Favorite Tracks: “Fire,” “Lilacs,” “Hell”
On the day Waxahatchee’s SAINT CLOUD was released, I popped on my AirPods and took a walk ~outside~. It was a particularly pleasant Spring day and the walk a welcome change from sitting on my feet until they go numb for eight hours a day in the makeshift “office” my living room has become. Somewhere around “Lilac,” I was hit with a moment of clarity, a rare and ever-fleeting realization these days. It was then, as I paused to breathe in the Spring air (allergies be damned) and remind myself I probably shouldn’t have a sit on a nearby park bench, that I (to no one) proclaimed SAINT CLOUD to be a perfect album for the age of quarantine.
Written in the two-year period following her semi-recent sobriety, Katie Crutchfield’s latest work under her Waxahatchee moniker is a refreshing collection of folk songs that find the artist finally sonically embracing her Alabama roots. While Crutchfield’s early work leans into punk and grunge influences in a seeming rebellion against the country-music expectations for a young, white singer-songwriter growing up in the Deep South, on SAINT CLOUD, she builds on the more polished sound of 2017’s OUT IN THE STORM while also venturing into new territory—both in life and in her music.
The use of substances, whether it be drugs or alcohol, has always been a common theme in Waxahatchee’s music. In 2012’s “Grass Stain,” Crutchfield cried, “I don’t care, I’ll embrace all my vices / And we’ll blackout, or at least slow everything down.” Looking back, it’s easy to feel the cloud hanging over Crutchfield as she struggled with her use of substances; in sobriety, Waxahatchee’s music manages to achieve a moment of sonic clarity. Every note, lyric, and melody is balanced and refined, creating an atmosphere that I’ve only ever experienced on a perfect Spring day. There is a palpable joy felt throughout SAINT CLOUD, even on songs like “War,” in which Crutchfield catalogs her past vices and self-destructive habits. Unburdened by her past, Crutchfield is operating at an artistic peak. “If I’m a broken record, write in the dust, babe,” she sings on the beautiful “Lilacs,” which follows “Fire” at the top of the album to create a one-two punch exploring self-love and self-reflection.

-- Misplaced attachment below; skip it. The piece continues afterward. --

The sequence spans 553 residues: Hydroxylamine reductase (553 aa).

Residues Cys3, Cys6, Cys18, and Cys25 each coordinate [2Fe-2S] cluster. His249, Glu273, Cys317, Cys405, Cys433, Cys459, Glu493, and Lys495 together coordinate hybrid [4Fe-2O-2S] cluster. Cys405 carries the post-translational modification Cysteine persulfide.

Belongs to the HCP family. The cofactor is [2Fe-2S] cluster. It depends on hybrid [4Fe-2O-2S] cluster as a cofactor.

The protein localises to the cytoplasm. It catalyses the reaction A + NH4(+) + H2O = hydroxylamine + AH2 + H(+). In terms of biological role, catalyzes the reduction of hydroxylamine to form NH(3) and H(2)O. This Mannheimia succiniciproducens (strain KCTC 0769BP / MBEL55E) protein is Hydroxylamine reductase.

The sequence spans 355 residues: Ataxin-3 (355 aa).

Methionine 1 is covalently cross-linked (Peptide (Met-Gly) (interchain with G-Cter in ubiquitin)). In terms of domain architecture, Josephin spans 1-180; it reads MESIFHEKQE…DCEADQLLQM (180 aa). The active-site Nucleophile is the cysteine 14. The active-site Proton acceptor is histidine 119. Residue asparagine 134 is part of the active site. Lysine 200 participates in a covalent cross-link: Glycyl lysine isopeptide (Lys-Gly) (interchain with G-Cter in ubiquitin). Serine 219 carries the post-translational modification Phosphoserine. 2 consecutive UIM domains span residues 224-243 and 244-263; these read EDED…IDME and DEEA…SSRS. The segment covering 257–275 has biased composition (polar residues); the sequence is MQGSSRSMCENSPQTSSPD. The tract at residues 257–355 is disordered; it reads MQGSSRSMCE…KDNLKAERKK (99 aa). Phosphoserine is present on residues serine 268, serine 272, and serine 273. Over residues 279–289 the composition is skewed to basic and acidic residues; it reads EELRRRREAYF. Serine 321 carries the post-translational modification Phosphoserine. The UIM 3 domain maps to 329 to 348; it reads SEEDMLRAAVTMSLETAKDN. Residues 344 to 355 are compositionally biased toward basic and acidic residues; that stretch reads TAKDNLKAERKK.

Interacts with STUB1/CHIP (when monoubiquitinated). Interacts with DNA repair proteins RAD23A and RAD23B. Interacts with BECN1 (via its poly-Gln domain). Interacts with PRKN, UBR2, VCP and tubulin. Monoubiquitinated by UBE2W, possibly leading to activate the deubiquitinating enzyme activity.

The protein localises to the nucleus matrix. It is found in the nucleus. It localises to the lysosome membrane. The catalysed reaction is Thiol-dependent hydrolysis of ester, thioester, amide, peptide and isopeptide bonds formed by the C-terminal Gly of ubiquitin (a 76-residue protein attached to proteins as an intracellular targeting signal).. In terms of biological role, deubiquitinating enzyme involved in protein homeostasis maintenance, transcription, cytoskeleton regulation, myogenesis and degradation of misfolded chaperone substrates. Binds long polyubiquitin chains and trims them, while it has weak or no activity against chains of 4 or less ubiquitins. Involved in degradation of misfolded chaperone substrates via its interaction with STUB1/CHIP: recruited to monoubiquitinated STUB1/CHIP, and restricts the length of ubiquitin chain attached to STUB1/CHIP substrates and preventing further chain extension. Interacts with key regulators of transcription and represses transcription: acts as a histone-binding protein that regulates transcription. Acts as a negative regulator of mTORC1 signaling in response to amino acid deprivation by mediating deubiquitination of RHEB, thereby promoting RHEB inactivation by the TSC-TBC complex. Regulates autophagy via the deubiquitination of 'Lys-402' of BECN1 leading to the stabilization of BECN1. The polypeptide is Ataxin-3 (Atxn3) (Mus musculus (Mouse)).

“In my loneliness, I’m locked in a room” she sings on “Can’t Do Much.” Somehow, Crutchfield made an album that perfectly encapsulates the wave of emotions that come with being isolated from the world for months on end. Her longing and remembering of places from her past throughout SAINT CLOUD hit a little different in the midst of a global pandemic. On album closer “St. Cloud,” she reminisces on her time in New York City, pondering, “Where do you go when your mind starts to lose its perfected shape?” before sighing, “I guess the dead just go on living.” SAINT CLOUD exists on a 3 AM ride on the M train, in the existential thoughts that slip through the cracks during rush hour traffic in LA, and as you lie awake at night, restless from the terrorizing realization that, out of all the alternate timelines, you exist in this one.
In a time that has seen my grasp on reality all but vanish, I have found myself continuing to return to Waxahtchee’s masterpiece. It is an album for longing and also for hope. A record that, like all of us, yearns to be outside, frolicking carefree amongst the flowers. When quarantine first began, I couldn’t wait to eat in a restaurant again. But I know now, more than ever, all I want is to dissociate in a public space with the lyrics of Waxahatchee burning in my ear. “That’s what I wanted…”